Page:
The fourth section of the report recommends how to update and refine existing models and tools to reduce uncertainties in water quality quantification, how to make sure they are viable for use by practitioners, and how they should be built to improve over time.

Ultimately, water quality trading requires quantification of the nutrient loading reductions associated with management practices and some estimate of the uncertainty associated with this quantification. This process can be straightforward and robust for some practices, such as reducing nutrients imported to an animal operation or wastes exported from a watershed, but there is much less confidence in quantification of other practices that rely on chemical or microbial processes to reduce pollutant transport, for example, microbial denitrification to reduce nitrate loading to streams. Because water quality trading carries the logistical and economic implications of changing animal production practices as well as trading pollution credits, reliable estimates of the load reduction from new practices on water quality are important. When they are lacking, animal system managers bear the burden of higher trading ratios, which lowers the number of credits they receive for their estimated load reduction. Ultimately, targeted and coordinated investment in developing, improving, and integrating selected animal production and hydrologic models at both the farm and watershed scales will be needed to improve quantification.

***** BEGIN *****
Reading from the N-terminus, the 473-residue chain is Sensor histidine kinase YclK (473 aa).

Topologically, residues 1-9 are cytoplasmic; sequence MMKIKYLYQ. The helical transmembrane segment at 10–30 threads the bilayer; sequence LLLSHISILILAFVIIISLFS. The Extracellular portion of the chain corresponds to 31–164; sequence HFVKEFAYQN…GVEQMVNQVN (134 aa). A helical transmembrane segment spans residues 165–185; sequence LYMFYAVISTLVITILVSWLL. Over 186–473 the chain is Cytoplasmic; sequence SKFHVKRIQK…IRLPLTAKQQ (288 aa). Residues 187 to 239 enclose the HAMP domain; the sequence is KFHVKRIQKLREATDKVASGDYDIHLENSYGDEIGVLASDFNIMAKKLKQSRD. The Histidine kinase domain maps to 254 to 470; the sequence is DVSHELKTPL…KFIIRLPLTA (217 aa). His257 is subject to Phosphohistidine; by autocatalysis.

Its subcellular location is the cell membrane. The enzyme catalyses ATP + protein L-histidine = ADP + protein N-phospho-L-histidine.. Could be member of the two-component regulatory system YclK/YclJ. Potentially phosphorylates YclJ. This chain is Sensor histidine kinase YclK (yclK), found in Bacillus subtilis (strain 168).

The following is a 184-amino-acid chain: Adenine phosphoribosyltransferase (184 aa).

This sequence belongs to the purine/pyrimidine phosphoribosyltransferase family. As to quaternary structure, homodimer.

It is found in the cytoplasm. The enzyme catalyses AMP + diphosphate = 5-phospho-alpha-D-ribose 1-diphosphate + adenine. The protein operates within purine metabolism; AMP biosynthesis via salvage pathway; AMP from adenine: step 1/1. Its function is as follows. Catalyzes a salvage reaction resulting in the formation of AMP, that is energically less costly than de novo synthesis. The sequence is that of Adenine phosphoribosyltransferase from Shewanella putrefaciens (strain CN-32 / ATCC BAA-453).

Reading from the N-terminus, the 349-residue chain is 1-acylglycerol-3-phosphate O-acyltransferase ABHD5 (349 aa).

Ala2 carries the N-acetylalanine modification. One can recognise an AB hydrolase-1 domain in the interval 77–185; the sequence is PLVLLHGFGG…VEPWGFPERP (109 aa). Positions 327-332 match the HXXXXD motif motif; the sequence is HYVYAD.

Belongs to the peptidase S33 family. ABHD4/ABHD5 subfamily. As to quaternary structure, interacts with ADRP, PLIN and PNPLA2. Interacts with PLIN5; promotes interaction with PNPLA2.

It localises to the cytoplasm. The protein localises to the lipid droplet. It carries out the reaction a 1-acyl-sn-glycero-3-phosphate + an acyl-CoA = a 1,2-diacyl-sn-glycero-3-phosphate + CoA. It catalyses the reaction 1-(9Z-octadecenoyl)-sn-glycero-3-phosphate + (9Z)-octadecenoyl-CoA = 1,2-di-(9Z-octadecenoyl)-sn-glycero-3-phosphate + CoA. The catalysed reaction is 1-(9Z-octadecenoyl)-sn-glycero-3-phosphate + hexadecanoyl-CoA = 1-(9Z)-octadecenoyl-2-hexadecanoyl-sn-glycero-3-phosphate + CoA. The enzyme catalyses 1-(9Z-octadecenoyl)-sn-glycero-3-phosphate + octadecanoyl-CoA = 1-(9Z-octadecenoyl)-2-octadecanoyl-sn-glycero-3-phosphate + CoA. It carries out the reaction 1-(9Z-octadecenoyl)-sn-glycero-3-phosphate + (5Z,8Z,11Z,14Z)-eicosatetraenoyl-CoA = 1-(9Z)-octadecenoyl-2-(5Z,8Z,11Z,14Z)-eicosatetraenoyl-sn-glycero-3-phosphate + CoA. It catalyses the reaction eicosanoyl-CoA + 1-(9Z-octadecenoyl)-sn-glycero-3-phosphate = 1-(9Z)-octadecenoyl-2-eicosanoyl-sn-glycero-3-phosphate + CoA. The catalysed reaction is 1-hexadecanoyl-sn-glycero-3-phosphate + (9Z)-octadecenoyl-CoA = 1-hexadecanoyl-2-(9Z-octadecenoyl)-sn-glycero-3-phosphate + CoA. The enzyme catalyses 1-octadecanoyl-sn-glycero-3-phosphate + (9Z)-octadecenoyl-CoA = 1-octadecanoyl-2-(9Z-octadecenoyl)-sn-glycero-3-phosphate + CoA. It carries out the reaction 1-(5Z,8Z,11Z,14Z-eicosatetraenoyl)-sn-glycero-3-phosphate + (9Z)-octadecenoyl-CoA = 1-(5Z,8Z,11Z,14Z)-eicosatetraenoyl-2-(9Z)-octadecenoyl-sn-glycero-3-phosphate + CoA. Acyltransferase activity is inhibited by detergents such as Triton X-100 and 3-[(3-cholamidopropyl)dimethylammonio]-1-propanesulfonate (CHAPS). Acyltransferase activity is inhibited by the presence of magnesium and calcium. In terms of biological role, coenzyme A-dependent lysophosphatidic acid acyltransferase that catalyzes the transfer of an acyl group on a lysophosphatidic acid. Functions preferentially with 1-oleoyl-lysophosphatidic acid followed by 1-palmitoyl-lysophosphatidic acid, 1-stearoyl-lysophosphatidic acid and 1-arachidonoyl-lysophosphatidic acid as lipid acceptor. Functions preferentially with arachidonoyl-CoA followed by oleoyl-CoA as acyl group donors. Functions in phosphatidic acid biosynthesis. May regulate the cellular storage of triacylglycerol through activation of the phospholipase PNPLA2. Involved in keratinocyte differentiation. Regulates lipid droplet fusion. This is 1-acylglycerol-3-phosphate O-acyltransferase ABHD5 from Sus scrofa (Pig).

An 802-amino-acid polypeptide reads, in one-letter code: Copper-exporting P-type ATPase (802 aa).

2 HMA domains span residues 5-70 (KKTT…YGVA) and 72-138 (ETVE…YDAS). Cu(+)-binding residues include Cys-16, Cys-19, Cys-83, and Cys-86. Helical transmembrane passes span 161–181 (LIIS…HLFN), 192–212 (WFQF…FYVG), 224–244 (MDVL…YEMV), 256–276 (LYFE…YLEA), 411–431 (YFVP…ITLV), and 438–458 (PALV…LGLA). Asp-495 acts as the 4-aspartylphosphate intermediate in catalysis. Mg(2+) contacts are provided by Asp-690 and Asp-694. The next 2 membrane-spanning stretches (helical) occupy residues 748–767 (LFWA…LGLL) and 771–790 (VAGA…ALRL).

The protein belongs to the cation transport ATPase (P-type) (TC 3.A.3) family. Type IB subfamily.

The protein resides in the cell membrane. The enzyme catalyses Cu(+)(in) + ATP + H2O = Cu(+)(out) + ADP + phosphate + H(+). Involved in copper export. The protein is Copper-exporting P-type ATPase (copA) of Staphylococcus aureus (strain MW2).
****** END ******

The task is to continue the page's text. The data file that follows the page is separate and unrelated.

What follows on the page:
This report makes several key points and recommendations:

  • The computational foundation of many water quality models has not been updated for 20 or more years.
  • The federal government could provide support to state WQT programs by using a rigorous external and academic review to select the best empirical and process-based models and to focus resources on improving and adapting these models to address the needs of WQT programs.
  • Models should be developed in linkable modules and updated as technologies become available. They should integrate spatial methods and creating opportunities for user-friendly interfaces.
  • Given the uncertainties in groundwater and emissions modeling, modeling outcomes may be best used to indicate potential risks and areas for additional assessment. Effort should be directed toward incorporating methods or linking models to estimate the likelihood that certain management practices would increase groundwater contamination or atmospheric emissions.
  • WQT programs need tools to create simple and defensible crediting calculations.

 

Approved

___________________________________
(MP adviser signature here)

___________________________________
Dr. (MP Adviser Name printed)

___________________________________

Date

Master's Project submitted in partial fulfillment of the requirements for the Master of Environmental Management degree in the Nicholas School of the Environment, Duke University May 2009


Submission. When the final report has been approved by the MP adviser, the "official copy" is to be uploaded to DukeSpace following specific instructions. The separate executive summary with adviser’s signature must be submitted at the same time. Deadlines for submission are as follows:

  • For May graduation:  Friday of Reading Week for the spring semester

  • For September graduation: last Friday in August

  • For December graduation: Friday of Reading Week for the fall semester